Category: Iceland

An extremely common cruise destination, here are our tips and tricks for travelling in Iceland, including what to see and do.

It’s a long way to Akureyri

After crossing the Arctic Circle at some point during the night, we have arrived in Akureyri. The weather is much better than on our last visit and the captain has no problems bringing Island Princess into port. Nor does the captain of the Norwegian Prima which is docked in front of us.

Akureyri is the fifth largest town in Iceland which means that it isn’t very big. Again, we have very few plans for this port, so we take our time disembarking and wandering slowly into town. We had planned to visit the Godafoss Waterfall just outside the city, but the cost of tours / taxis is incredibly expensive so we have to give it a miss.

Top tip: The number 79 bus runs from the stop outside the Hof Cultural Centre to Fosshall, a short walk from the Godafoss waterfall itself. The journey should take just 32 minutes and costs kr1710 (~£10) each way.

But be warned: buses are infrequent and may not coincide with your all-aboard time. And if there are two ships in town, there is a very real risk you may not get on the return bus from Godafoss.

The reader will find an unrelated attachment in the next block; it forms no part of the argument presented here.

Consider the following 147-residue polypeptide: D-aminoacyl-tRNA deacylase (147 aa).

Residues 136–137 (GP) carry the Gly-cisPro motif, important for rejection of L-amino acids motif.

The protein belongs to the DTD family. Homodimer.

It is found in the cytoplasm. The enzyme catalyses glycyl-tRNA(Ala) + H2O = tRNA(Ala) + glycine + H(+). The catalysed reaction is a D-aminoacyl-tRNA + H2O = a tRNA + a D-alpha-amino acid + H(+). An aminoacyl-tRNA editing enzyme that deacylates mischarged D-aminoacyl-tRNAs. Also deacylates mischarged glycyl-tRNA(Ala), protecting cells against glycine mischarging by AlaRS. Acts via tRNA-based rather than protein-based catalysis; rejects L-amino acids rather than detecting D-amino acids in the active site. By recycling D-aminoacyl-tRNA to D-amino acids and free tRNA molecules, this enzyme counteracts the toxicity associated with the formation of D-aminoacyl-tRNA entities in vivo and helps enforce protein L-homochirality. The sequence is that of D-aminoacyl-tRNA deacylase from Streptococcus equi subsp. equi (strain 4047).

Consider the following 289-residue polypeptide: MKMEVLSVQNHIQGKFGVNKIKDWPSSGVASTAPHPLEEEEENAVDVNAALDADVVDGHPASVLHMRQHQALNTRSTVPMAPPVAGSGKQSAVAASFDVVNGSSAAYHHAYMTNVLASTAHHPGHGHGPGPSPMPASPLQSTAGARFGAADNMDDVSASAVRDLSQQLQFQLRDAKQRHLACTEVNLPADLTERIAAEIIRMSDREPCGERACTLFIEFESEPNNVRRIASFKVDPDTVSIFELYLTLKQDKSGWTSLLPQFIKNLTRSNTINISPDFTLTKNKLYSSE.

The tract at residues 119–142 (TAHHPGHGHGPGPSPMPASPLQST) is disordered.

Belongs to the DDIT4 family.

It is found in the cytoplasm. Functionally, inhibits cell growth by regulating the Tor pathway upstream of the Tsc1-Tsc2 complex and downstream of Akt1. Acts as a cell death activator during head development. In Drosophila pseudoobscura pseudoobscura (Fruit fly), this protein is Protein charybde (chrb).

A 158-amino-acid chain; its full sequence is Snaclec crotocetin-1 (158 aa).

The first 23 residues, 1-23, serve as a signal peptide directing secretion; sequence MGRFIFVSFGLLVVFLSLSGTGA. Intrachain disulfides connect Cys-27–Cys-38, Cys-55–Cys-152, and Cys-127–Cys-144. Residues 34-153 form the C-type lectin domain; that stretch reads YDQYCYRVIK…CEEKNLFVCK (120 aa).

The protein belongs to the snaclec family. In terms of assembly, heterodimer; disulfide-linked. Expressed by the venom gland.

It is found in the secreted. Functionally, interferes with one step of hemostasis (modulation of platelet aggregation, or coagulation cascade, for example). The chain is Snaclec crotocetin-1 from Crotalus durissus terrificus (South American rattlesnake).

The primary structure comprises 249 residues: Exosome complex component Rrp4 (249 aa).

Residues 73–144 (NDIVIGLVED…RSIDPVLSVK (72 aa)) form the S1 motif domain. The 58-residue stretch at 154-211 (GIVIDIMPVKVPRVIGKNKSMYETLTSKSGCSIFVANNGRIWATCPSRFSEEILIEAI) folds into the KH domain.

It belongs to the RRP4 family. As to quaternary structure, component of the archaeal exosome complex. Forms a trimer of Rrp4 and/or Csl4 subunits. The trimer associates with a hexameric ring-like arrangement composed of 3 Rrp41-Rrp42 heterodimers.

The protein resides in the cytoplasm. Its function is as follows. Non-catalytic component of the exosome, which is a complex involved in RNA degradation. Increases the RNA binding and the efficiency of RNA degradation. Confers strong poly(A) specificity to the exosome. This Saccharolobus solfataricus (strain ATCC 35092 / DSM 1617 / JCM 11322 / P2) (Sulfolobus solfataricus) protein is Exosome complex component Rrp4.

Feeling confident? You can plan your bus journey here.

On the way we score another geocache (GC1QN6A). It’s a quick, simple cache and the view across the fjord is impressive.

We also pass a number of local tour operators and taxis touting for business. Expect to pay approx. $100 USD per person for a trip out to Godafoss.

The centre of Akureyri itself seems quite compact with one Main Street attracting all the tourist attention. There are plenty of cafés and bars, along with stores selling various trinkets and souvenirs.

As is our ritual, we stop at the Akureyri Backpackers bar and hostel. Linda is thrilled to see Kronenbourg 1664 Blanc on tap, something we haven’t really seen since visiting Bosnia back in 2019. I opt for an Icelandic IPA because I’m a sucker for new tastes.

Afterwards we head back to the ship. It’s not been the most adventurous of port days, but Akureyri seems like a nice enough town.

As we leave port, we are treated to a spectacular sunset, the sky a vibrant neon red. Last time we were here, the sun never seemed to go down…

Yes, it’s a fjord, d’uh

Today there was some early good news – the captain has managed to secure a proper berth alongside the dock in Isafjordur. We had previously been advised that this would be a tender port. As we dock it becomes clear why – the municipal council has been investing heavily in extending their docks for use by cruise ships.

Which is weird. Isafjordur is a town of approximately 1000 people and there is virtually nothing to do here. There are two large ships in today, disgorging up to 4000 visitors…

Isafjordur is tiny

This is our second visit to Isafjordur this year and we saw almost everything last time, including the accessible geocaches.

Top tip: Watching planes coming into land at the local airport is fascinating, requiring pilots to fly down the fjord and then perform a very low-level 360º turn to line up with the runway.

Following a cryptic comment on a geocaching log, we did find one new thing to look at: